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Welsh Social Care Hack

Stage Two Pitching Event


Online event

June 8, 2022


About this event

We are delighted to launch the first-ever Welsh Social Care Hack, bringing the sector together to solve challenges faced by colleagues across social care, academia and industry by providing funding to develop innovative solutions. 

Participants will gain access to innovation experts who will offer advice on how to take proposed solutions forward, as well as having the chance to secure up to £20,000 of funding from the Welsh Government innovation project pot of up to £250,000.

The Welsh Social Care Hack will stimulate and support innovation to create systems, process, practices and methods fit for the future supported by technology. It offers a great opportunity for Social Care staff, universities, and industry to collaborate and network to develop early-stage ideas that might solve operational social care challenges proposed by real practitioners and care workers. 

We are looking for challenges from colleagues working in the sector that are focused on tackling some of the main issues that have faced Social Care over the years, including dementia, independent living, care delivery and other key areas. 

To find out more about the event and get involved, click here to head to the SimplyDo platform. You can register for the Stage Two event on Wednesday, June 8th, here!

A summary of some of the challenges submitted so far can be found below:

  1. Facial Recognition & Machine Learning To Ensure Quality Of Care In Homes. 
    Challenge overview: “Carehome residents, deviating from “normal behaviour” can be a key indicator that something is wrong with the Resident, and a follow up may be required. Through the use of facial recognition and machine learning we could learn residents “normal” behaviour and raise a flag when they deviate from it.”
  2. Digital Memory Box for Care Experienced Young People.
    Challenge Overview: “Young people in care are some of the most vulnerable people in our society. They often have suffered traumatic events and have had a range of different people involved in their lives, as well as experiencing many placement moves. Memories are very important. They help young people to gain an understanding of traumatic events as well as celebrate the positive things in their lives. The use of technology and funding will help to develop a digital platform that would store these items in a safe accessible way.”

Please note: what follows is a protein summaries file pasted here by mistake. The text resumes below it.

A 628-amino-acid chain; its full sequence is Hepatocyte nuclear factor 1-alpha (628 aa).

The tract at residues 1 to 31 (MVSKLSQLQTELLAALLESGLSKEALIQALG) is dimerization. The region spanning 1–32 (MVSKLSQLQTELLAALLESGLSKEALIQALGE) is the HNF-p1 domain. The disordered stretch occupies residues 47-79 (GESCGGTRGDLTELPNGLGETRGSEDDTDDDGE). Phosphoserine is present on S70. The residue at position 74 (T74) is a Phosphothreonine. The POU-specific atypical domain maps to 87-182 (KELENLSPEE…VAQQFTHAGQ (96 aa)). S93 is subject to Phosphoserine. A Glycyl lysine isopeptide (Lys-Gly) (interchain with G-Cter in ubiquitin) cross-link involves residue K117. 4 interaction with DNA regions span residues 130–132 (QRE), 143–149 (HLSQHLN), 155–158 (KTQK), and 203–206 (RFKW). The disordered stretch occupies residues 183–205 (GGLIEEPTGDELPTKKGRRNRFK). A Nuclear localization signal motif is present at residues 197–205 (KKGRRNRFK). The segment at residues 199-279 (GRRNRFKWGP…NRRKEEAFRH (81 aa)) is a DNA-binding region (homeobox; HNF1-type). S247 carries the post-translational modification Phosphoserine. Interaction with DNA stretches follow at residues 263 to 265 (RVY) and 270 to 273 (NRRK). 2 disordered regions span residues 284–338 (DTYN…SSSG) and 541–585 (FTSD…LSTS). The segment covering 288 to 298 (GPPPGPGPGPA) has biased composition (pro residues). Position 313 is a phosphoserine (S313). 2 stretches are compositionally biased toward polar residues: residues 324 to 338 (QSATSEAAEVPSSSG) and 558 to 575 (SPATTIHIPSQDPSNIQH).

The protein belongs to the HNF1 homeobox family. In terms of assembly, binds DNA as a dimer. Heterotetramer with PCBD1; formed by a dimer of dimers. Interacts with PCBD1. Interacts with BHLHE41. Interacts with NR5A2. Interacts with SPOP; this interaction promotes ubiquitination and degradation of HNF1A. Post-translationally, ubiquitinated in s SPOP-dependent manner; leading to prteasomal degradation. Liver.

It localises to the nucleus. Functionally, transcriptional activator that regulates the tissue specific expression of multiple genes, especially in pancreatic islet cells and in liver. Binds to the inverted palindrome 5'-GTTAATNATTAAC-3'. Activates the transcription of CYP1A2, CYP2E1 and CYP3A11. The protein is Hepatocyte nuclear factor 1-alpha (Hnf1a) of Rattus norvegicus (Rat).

3. Sputum assessment app.
    Challenge Overview: “COPD patients are often given ‘rescue packs’ which include antibiotics and steroids for use when they have exacerbations caused by viruses or bacteria. However, there is no established way to identify if the cause of the exacerbation was due to a viral or bacterial infection. One way of recognising that the flare-up is caused by bacteria, could be to look at the colour of sputum (phlegm) patients produce, and use a smartphone camera to identify if the colour indicates an infection or not. If the colour falls within the infection spectrum then the app would advise the patient to take an antibiotic.”
Pryderi ap Rhisiart, profile photo in meeting room

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Tom Burke

Digital Innovation Manager

Tom used to work at the KFC in his hometown of Colwyn Bay before it mysteriously burned down. He then spent several years “on the lam” in East Germany, where he worked as an animator in Berlin. When the wall fell, Tom came home.

He enjoys climbing and hates ice-skating.